Would I recommend it? I’m not sure.  I think the story is interesting, but obviously the writing style, although I understand why he chose it, makes the novel a bit of a dry read.  The book is, however, short.   If you have some spare time, and are interested in religion (in more of a theoretical literary sense versus in a faith-based sense) I find his retelling to be fairly interesting.

Life in a 11′ x 11′ Room

Wow.  Room was an amazing read and the author’s style and approach to the story is incredibly interesting and provocative.  The novel takes place through the eyes of 5-year old Jack, a boy who’s never known a world outside of Room, a 11′ x 11′ space.  When I first started reading, I was a bit thrown off by the style.  I wasn’t really sure what was going on.  But soon I realized that the book would lose its power if not told through the eyes of a child.

This novel took me through an emotional roller coaster ride.  The book begins with Jack happily talking about all the fun stuff he does in Room.  Told through the eyes of a child, the 11′ x 11′ room take a life of his own, with meals, physical education, reading, and playing – a pretty normal, happy childhood.  Even though it struck me that something was weird, especially since the boy never talked about anything outside the room, it didn’t really click.  At one point, I was under the delusion that Jack was actually a robot who was “put to sleep” every night in the wardrobe (I know, I’ve read too many science fiction stories). But as the story continues, details continue to leak out that seem a bit out of place.  The strict bedtime, the fact that nothing leaves or enters the room except Old Nick, the fact that Old Nick comes every night around 9 pm and the bed creaks and creaks and creaks.   It’s easy to overlook these details though, because when they’re told through the eyes of a young child, it’s all suffused with a sense of innocence.  You realize something’s weird, but Jack seems so happy, seems like a normal 5 year old boy with an active imagination, like so many other 5 year old boys.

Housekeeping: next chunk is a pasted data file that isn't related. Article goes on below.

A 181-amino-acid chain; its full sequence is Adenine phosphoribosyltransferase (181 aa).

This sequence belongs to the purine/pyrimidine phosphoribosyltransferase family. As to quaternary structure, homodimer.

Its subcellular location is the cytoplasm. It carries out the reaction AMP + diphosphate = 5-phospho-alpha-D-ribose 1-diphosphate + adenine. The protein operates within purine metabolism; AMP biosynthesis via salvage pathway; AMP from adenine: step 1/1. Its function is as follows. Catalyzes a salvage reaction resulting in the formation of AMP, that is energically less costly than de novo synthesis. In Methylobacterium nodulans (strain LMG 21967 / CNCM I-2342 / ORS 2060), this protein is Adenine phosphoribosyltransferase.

When the details began to unravel, there is nothing but horror.  You realize how much a child who grows up completely cut off from the world doesn’t know – for example, that the TV world isn’t just in the TV – that it’s images of “the outside”.   You realize the horrible situation Jack’s mother is in, and how strong she is to keep it together for so many years.  Ms. Donoghue does a great job of really helping the reader learn about Jack, building a believable character as he encounters experiences that are everyday to us, but obviously very new to a child who has never seen the outside of a Room.

I highly recommend this book.  It will really take you on an emotional journey as only a book written from the point of view of a 5 year old child can.  By showing the world through a 5 year old’s eyes, it turns a horrible, emotionally traumatic situation into something that is at least palatable, although still only barely so.  And in this way, she really brings to light the trauma that results from an abduction. and the love of a mother, pushed to her limits but keeping it together for the sake of her child.